Dear MDU Family,
This evening Gov. Tony Evers addressed our state issuing Executive Order #94 that calls upon business leaders "to continue doing their part to keep workers, customers, and communities safe by expanding working from home options for workers, offering online or virtual services, and limiting the number of people in offices, facilities, and stores" - all things we are PROUD to say we have been doing since we re-opened in June.
We have been following our Safer Studio™ Standards every step of the way through this season and continue to do so. Our team members have work-from-home capabilities, we are fully tech-enabled with online and virtual options, and we have always limited the number of people in our offices, facility, and store.
We have had over 10,000 visits to our studio since re-opening and only 4 isolated reported cases of COVID-19 - that's less than 1/100th of 1% occurrence.
Our strong focus on safety has made it possible to maintain a very low-risk environment while allowing our young people to benefit from exercise and friendship in a safety-focused environment as well as the associated positive benefits on social-emotional and mental well-being.
We are proud to continue to be a positive anchor in the lives of our local youth and we look forward to seeing and supporting your children in classes this week. In the meantime, please join us in doing all you can to keep our community safe by wearing face coverings, keeping the recommended 6 ft distance from friends and classmates, washing your hands, and staying home if you are unwell. For the safety of our community, if you are unable to or prefer not to wear a face covering, we strongly encourage you to attend our virtual class options.
As always, your teachers and I thank you for your support.
You drop off your dancer once or twice (or more) every week; when you pick her up, she’s a little sweaty and needs a snack. You wash the dance gear and keep track of the shoes, and you smile at the other parents who are doing the same. You peek through the doorways and curtains during class, you spy your child practicing dance moves in the living room. And at the end of the year, you gather the dance gear and the family, and you head to the recital.
Getting out of the car at the recital, your dancer’s sibling cries, “Why do they even have recitals? Why do we have to go?” And here’s your answer.
A recital offers a culminating event, a chance to say, “Hey, Mom, watch this,” as your child proudly shows a new skill that has been eight or nine months in the making. The photos and videos of the event become archives of your dancer’s childhood, memories of that time she worked so hard to achieve something beautiful.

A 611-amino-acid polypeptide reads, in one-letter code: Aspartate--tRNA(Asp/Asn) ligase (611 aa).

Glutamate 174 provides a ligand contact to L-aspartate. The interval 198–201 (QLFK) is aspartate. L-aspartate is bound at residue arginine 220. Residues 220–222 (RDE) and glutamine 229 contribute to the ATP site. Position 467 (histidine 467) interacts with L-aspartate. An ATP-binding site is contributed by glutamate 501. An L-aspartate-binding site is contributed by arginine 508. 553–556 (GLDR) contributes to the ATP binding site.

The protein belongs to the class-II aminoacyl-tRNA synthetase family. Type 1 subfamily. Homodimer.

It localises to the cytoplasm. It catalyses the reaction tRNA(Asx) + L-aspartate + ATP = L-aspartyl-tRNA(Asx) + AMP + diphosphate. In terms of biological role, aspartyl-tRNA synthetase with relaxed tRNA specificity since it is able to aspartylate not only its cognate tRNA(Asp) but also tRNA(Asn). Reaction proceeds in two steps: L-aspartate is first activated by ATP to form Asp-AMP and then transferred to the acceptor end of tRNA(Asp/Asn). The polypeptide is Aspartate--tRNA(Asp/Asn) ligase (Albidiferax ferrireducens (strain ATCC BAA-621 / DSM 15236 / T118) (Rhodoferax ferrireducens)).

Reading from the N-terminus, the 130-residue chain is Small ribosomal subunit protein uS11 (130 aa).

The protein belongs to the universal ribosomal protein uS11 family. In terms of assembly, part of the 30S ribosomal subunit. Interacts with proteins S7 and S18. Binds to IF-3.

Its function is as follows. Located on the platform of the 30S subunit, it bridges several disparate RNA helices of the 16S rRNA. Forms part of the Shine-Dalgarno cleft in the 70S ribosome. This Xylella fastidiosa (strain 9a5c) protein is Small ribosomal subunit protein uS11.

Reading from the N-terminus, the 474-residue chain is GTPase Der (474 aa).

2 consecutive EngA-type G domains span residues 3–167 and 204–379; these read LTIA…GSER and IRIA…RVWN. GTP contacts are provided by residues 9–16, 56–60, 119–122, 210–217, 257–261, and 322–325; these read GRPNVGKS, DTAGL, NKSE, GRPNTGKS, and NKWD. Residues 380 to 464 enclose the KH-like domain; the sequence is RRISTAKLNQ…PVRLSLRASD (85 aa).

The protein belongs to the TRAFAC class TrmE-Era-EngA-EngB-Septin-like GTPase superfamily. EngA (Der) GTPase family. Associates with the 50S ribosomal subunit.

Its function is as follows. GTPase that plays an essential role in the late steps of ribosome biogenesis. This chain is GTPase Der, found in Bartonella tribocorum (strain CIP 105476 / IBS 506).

Performing in a recital builds confidence in your dancer as she showcases her hard-won skills in front of an audience, all lights shining and eyes on the stage. The applause at the end is the reward for months of effort, and the dancers walk off the stage feeling satisfied about a job well done.
Dance is a team sport. Dancers in a group routine must be constantly aware of the other dancers, in tune with their movements. Working to perfect a routine takes investment from everyone in the group, and by the time the recital rolls around, these dancers have learned the true meaning of teamwork.
Even the youngest dancers understand that nobody will learn a dance routine the first time—or the second, or the fifth. These dancers have built technique upon technique, skill upon skill in order to present their very best selves to the audience at their recital. They’ve had to listen, to focus, to make mistakes, and to get back up again when they fall.
During those months of dance class, students learn so much more than a few cool moves. They learn to communicate, to be patient with others and themselves, to appreciate their bodies, and to be accountable for their learning. A recital brings all those elements together at one time, on one stage, and your dancers have the opportunity to see the outcome of all their hard work. That’s something to celebrate. So is it worth it? You bet it is.